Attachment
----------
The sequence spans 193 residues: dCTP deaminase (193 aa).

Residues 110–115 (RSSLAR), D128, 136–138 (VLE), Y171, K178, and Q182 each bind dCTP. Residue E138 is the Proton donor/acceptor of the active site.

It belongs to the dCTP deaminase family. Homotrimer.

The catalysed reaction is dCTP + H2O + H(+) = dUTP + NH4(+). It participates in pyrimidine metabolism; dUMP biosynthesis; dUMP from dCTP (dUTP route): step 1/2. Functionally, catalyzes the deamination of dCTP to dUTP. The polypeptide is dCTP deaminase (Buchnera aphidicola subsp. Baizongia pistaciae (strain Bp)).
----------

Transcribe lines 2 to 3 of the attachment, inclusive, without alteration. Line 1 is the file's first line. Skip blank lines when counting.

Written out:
Residues 110–115 (RSSLAR), D128, 136–138 (VLE), Y171, K178, and Q182 each bind dCTP. Residue E138 is the Proton donor/acceptor of the active site.

It belongs to the dCTP deaminase family. Homotrimer.